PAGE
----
Being a Canadian writer, born and raised in Barbados, allows Clarke to write from a unique perspective. The struggles of Caribbean immigrants in Toronto against racism and economic exploitation is a common theme in his work. His first published work was a novel entitled The Survivors of the Crossing (1964). Many other novels followed, including a trilogy comprising The Meeting Point (1967), Storm of Fortune (1973), and The Bigger Light (1975). The Origin of Waves (1997), a novel of memory and reunion, led to Clarke being named as the inaugural recipient of the Rogers Communications Trust Fiction Prize in 1998.

Clarke is also the author of several collections of short stories. His second collection, When He Was Free and Young and He Used to Wear Silks (1971) was a great critical success, and was followed by several other volumes, including When Women Rule (1985) and There Are No Elders (1993).

Growing Up Stupid Under the Union Jack (1980) is a memoir of Clarke’s childhood in Barbados, featuring his primary education at St Mathias Boys School, and explores colonial and postcolonial conditions in the British Empire. A second book of memoirs, A Passage Back Home: A Personal Reminiscence of Samuel Selvon (1994) explores his relationship with this Trinidadian writer and in Pig Tails ‘n Breadfruit: Rituals of Slave Food – A Barbadian Memoir (1999), he combines recipes with further memories of his years in Barbados.

Perhaps his most well known novel is The Polished Hoe (2002). It was the winner of the 2002 Scotiabank Giller Prize and the 2003 Commonwealth Writers’ Prize for Canada and the Caribbean region.

Austin Clarke continued to live in Toronto, and his last novel, More (2008), his most political, is a powerful indictment of the iniquities of racial discrimination and the crime of poverty. It won the City of Toronto Book Award in 2008.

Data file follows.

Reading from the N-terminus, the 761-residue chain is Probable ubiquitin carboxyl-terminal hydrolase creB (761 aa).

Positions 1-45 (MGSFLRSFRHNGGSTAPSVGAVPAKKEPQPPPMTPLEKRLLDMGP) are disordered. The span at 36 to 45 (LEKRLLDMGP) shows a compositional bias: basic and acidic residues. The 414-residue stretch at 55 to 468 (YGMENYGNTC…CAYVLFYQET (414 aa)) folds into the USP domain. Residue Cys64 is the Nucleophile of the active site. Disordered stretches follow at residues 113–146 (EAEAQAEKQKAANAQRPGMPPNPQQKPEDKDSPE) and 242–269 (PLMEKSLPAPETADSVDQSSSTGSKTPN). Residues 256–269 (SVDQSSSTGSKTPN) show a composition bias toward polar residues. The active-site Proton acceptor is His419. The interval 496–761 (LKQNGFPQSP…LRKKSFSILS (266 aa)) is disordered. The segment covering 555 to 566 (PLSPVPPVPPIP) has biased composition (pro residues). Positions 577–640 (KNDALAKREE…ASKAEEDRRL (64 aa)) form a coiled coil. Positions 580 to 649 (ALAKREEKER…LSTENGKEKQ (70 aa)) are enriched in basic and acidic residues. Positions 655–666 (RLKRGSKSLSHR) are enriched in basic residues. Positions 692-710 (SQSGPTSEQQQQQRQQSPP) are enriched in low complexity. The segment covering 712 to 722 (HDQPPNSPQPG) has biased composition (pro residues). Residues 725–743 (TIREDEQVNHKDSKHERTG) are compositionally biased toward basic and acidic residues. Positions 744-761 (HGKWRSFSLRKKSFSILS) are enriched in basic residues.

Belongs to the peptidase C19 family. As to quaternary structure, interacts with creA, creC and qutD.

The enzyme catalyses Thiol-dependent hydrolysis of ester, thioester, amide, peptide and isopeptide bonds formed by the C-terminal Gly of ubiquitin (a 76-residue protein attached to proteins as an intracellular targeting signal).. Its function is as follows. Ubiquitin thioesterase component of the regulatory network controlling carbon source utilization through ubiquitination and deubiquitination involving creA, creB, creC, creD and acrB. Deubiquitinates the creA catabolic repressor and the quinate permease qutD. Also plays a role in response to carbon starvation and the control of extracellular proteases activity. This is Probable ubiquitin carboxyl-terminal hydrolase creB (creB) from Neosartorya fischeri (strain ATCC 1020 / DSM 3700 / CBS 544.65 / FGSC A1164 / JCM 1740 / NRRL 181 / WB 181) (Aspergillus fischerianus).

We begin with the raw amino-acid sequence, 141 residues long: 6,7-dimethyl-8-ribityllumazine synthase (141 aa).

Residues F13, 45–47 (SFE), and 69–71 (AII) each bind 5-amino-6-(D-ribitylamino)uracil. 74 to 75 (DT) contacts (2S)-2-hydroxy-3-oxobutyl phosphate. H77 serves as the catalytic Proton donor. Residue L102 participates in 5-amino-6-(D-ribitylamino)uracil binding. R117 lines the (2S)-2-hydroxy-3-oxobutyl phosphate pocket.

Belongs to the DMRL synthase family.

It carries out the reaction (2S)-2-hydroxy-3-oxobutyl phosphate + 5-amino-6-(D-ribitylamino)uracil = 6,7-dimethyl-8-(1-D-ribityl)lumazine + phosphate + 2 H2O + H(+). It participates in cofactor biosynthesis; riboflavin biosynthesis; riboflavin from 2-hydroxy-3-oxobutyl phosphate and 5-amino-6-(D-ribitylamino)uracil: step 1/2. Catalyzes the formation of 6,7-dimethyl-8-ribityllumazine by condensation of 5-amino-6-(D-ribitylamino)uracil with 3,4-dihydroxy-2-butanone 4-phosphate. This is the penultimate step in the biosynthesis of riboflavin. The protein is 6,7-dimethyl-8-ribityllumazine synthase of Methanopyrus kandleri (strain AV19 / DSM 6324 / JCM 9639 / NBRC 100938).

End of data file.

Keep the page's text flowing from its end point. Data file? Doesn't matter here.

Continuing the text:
Featured Novel – The Polished Hoe

The Polished Hoe is set in Barbados, renamed “Bimshire”, over the first half of the 20th century. Most of the novel takes place during one night in the postwar 50s, and the prevailing notes are of tragedy and unrealised love.

The remarkable central voice belongs to Mary-Mathilda, a vibrant and seductive woman of almost 60 who occupies an intermediate position between plantation house and village, as the “outside” woman of the manager, Bellfeels. Installed in the Great House, not far from the Main House where Bellfeels lives with his wife and two daughters, she is the mother of his only son, Wilberforce, a doctor of tropical medicines whose foreign education he lavishly funded. Seduced as a young girl, she later discovered what her mother had kept secret, that Bellfeels is her own father. Yet his spurning of her mother’s “wrinkle-up body” for the “piece o’ veal” of their daughter is presented not as melodrama but as an accepted byproduct of plantation life..

A gripping picture emerges of lives stunted by a rigid hierarchy enforced by terror, where status is determined by skin colour, from Bellfeels’s “almost pure white” to Mary-Mathilda’s “coffee with a lil milk in it”, and Percy’s midnight skin. Women are mere prey, says Mary-Mathilda, “as if we were like lil fish swimming round inside a big oil drum full o’ barracudas”.

Spoken narratives, says Mary-Mathilda, “are the only inheritances that poor people can hand down to their offsprings”. The Polished Hoe ‘s meandering orality, its slow-burning power, succeed movingly in asserting memory over the silent gaps in recorded history.

The Author – Dionne Brand

Source: thecanadianencyclopedia.ca/en/article/dionne-brand

After graduating from Naparima Girls’ High School in Trinidad, Brand moved to Toronto in 1970. She earned a BA in English and Philosophy from the University of Toronto in 1975 and an MA in Philosophy of Education from the Ontario Institute for Studies in Education (OISE) in 1989. Her first book, Fore Day Morning: Poems, was published in 1978.